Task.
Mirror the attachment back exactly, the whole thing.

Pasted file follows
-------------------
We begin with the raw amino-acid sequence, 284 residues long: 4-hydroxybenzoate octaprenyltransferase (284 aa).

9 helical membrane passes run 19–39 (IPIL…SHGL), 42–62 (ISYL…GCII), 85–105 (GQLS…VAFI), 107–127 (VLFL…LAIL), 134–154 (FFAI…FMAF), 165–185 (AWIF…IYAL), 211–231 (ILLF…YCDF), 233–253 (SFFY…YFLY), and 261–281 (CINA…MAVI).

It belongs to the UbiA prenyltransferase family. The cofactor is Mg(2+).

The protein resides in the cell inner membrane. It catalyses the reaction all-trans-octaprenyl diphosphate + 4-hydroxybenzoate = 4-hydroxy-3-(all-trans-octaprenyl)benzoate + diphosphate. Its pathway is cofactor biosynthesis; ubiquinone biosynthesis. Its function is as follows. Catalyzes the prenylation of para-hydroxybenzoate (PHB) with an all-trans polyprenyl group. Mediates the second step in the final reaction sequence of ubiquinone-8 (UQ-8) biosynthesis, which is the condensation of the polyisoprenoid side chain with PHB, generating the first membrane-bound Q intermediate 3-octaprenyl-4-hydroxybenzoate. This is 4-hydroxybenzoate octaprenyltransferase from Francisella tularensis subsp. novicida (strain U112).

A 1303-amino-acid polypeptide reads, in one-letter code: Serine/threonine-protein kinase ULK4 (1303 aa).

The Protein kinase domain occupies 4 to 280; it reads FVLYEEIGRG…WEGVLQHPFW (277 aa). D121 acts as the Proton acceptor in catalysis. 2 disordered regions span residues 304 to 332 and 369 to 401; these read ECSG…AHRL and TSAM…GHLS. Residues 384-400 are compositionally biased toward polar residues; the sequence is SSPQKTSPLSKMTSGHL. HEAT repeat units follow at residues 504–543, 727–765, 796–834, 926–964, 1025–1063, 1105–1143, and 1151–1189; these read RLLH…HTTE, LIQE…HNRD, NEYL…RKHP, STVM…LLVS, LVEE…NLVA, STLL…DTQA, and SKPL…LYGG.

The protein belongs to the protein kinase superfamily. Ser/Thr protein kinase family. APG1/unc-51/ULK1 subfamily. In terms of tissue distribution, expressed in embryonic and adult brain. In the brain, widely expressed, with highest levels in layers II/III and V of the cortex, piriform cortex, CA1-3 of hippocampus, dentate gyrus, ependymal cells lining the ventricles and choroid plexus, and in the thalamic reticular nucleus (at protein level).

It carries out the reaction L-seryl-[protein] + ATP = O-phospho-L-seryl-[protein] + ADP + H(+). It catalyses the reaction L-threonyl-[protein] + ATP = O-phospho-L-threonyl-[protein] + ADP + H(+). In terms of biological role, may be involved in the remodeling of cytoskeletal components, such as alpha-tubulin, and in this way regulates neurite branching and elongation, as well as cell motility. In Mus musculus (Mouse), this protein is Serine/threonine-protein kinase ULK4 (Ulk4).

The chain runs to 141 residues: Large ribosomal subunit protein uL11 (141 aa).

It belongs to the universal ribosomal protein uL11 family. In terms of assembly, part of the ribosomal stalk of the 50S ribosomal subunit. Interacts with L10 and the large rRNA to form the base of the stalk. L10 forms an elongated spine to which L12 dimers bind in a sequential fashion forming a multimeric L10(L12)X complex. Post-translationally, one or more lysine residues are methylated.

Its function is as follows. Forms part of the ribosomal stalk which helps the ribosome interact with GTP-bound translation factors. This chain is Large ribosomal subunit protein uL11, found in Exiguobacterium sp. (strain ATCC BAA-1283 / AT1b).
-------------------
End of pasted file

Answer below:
We begin with the raw amino-acid sequence, 284 residues long: 4-hydroxybenzoate octaprenyltransferase (284 aa).

9 helical membrane passes run 19–39 (IPIL…SHGL), 42–62 (ISYL…GCII), 85–105 (GQLS…VAFI), 107–127 (VLFL…LAIL), 134–154 (FFAI…FMAF), 165–185 (AWIF…IYAL), 211–231 (ILLF…YCDF), 233–253 (SFFY…YFLY), and 261–281 (CINA…MAVI).

It belongs to the UbiA prenyltransferase family. The cofactor is Mg(2+).

The protein resides in the cell inner membrane. It catalyses the reaction all-trans-octaprenyl diphosphate + 4-hydroxybenzoate = 4-hydroxy-3-(all-trans-octaprenyl)benzoate + diphosphate. Its pathway is cofactor biosynthesis; ubiquinone biosynthesis. Its function is as follows. Catalyzes the prenylation of para-hydroxybenzoate (PHB) with an all-trans polyprenyl group. Mediates the second step in the final reaction sequence of ubiquinone-8 (UQ-8) biosynthesis, which is the condensation of the polyisoprenoid side chain with PHB, generating the first membrane-bound Q intermediate 3-octaprenyl-4-hydroxybenzoate. This is 4-hydroxybenzoate octaprenyltransferase from Francisella tularensis subsp. novicida (strain U112).

A 1303-amino-acid polypeptide reads, in one-letter code: Serine/threonine-protein kinase ULK4 (1303 aa).

The Protein kinase domain occupies 4 to 280; it reads FVLYEEIGRG…WEGVLQHPFW (277 aa). D121 acts as the Proton acceptor in catalysis. 2 disordered regions span residues 304 to 332 and 369 to 401; these read ECSG…AHRL and TSAM…GHLS. Residues 384-400 are compositionally biased toward polar residues; the sequence is SSPQKTSPLSKMTSGHL. HEAT repeat units follow at residues 504–543, 727–765, 796–834, 926–964, 1025–1063, 1105–1143, and 1151–1189; these read RLLH…HTTE, LIQE…HNRD, NEYL…RKHP, STVM…LLVS, LVEE…NLVA, STLL…DTQA, and SKPL…LYGG.

The protein belongs to the protein kinase superfamily. Ser/Thr protein kinase family. APG1/unc-51/ULK1 subfamily. In terms of tissue distribution, expressed in embryonic and adult brain. In the brain, widely expressed, with highest levels in layers II/III and V of the cortex, piriform cortex, CA1-3 of hippocampus, dentate gyrus, ependymal cells lining the ventricles and choroid plexus, and in the thalamic reticular nucleus (at protein level).

It carries out the reaction L-seryl-[protein] + ATP = O-phospho-L-seryl-[protein] + ADP + H(+). It catalyses the reaction L-threonyl-[protein] + ATP = O-phospho-L-threonyl-[protein] + ADP + H(+). In terms of biological role, may be involved in the remodeling of cytoskeletal components, such as alpha-tubulin, and in this way regulates neurite branching and elongation, as well as cell motility. In Mus musculus (Mouse), this protein is Serine/threonine-protein kinase ULK4 (Ulk4).

The chain runs to 141 residues: Large ribosomal subunit protein uL11 (141 aa).

It belongs to the universal ribosomal protein uL11 family. In terms of assembly, part of the ribosomal stalk of the 50S ribosomal subunit. Interacts with L10 and the large rRNA to form the base of the stalk. L10 forms an elongated spine to which L12 dimers bind in a sequential fashion forming a multimeric L10(L12)X complex. Post-translationally, one or more lysine residues are methylated.

Its function is as follows. Forms part of the ribosomal stalk which helps the ribosome interact with GTP-bound translation factors. This chain is Large ribosomal subunit protein uL11, found in Exiguobacterium sp. (strain ATCC BAA-1283 / AT1b).